Hormone Replacement Therapy and Stroke – Assessing the Risk
If we take a look at when a stroke is most likely to occur, it is in later years of life – the same time that hormone levels are starting to subside and cause a host of problems in the body. The logical thought would be that replenishing these dwindling hormone supplies would help prevent the risk of stroke. That is not always the case. The first thing to realize when contemplating the use of hormone replacement therapy and stroke risk is that many different types of HRT can be employed, and some are synthetic while others are bioidentical or natural.
Synthetic hormones always carry the greatest potential for adverse reactions. These medications are not identical in nature to the naturally occurring chemical messengers in the body. Instead, their properties are going to be a slight bit different, requiring them to undergo some form of conversion in the system before they can impart their actions. Bioidentical hormones are similar in structural design to the chemicals that they are replacing or replenishing –based on individual needs. They are easily assimilated in the bloodstream and put right to use providing their crucial signals.
Only a handful of studies have assessed hormone replacement therapy and risk of stroke, and this is not yet an area of research that provides a definitive answer. Some instances do exist where doctors will not prescribe a particular treatment due to a higher risk factor in an individual.
Although the incidence of stroke is greater in men than in women, more females than males will experience a stroke each year due to the longer life spans in this gender group.
Can Hormone Replacement Therapy Prevent Strokes?
Three major studies looked at HRT and strokes in women. Two of the trials focused on secondary prevention after an initial stroke, and the other looked at primary prevention. In this section, we will examine the Women’s Health Initiative (WHI) aimed at prevention. This report assesses the use of combined estrogen and progestin for hormone replacement therapy and stroke risk.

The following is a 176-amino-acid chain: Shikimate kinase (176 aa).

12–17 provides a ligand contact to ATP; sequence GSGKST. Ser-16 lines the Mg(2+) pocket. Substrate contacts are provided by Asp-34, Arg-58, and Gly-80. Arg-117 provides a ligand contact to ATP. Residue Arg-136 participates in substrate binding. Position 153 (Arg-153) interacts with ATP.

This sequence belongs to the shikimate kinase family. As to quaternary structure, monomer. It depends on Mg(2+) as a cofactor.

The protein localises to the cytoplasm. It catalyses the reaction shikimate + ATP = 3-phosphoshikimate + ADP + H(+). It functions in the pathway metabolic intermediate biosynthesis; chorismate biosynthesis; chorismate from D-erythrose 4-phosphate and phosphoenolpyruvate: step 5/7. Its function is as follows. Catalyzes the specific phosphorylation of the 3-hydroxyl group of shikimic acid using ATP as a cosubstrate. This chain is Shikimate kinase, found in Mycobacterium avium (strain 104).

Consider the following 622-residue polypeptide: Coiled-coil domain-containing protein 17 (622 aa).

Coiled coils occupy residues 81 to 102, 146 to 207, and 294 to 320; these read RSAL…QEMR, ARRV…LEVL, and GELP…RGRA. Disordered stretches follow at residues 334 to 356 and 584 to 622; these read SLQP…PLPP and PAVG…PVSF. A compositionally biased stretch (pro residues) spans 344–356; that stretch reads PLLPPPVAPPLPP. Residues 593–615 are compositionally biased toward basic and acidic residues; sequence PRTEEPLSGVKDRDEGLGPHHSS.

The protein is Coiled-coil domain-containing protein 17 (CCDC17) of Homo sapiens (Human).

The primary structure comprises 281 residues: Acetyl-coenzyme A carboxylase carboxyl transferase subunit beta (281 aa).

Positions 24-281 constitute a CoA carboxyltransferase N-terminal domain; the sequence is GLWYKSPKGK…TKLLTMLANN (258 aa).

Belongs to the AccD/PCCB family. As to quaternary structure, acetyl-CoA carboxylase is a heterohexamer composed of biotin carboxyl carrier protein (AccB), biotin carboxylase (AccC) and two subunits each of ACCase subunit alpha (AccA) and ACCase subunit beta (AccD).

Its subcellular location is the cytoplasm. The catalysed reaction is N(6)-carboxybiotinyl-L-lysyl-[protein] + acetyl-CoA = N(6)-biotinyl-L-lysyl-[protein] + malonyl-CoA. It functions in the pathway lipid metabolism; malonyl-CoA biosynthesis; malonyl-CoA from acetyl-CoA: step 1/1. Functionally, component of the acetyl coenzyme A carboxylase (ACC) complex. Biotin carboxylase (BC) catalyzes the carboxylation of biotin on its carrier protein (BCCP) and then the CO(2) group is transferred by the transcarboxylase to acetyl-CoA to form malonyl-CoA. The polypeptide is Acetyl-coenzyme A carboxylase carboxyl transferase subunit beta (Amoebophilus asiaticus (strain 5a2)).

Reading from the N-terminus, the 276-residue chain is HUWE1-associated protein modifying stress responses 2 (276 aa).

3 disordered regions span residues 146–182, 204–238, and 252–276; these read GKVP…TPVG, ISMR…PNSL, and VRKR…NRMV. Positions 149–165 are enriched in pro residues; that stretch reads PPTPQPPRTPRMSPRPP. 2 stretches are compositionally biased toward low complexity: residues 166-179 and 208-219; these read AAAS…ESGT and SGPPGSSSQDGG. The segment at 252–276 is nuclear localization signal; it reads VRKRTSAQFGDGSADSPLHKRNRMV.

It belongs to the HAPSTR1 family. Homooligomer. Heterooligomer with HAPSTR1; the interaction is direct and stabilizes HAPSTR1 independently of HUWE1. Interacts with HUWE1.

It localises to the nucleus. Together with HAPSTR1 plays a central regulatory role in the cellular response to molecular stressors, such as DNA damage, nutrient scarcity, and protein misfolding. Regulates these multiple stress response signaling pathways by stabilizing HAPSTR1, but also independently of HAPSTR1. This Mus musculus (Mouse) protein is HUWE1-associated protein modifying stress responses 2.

The WHI trial was stopped early after slightly more than five years of follow-up because the incidence of invasive breast cancer exceeded the designed stopping boundary. While there were fewer reports of colorectal cancers and hip fractures, increased coronary events, strokes, pulmonary emboli, and breast cancers were seen. This led many doctors to a belief that hormone replacement therapy and stroke prevention did not go well together.
While the use of estrogen and progestin is not recommended as a stroke preventative, other forms of hormone replacement therapy may be beneficial, such as testosterone, progesterone, and human growth hormone. HRT specialists use blood analysis and physical examination, along with an individual’s prior health issues to determine the ideal medical protocol and course of treatment to correct hormone deficiencies without increasing the risk of strokes or other adverse reactions. Decreasing the hormone replacement therapy risk for stroke is essential when providing the body with supplemental hormones.
Does HRT Increase the Risk of Strokes?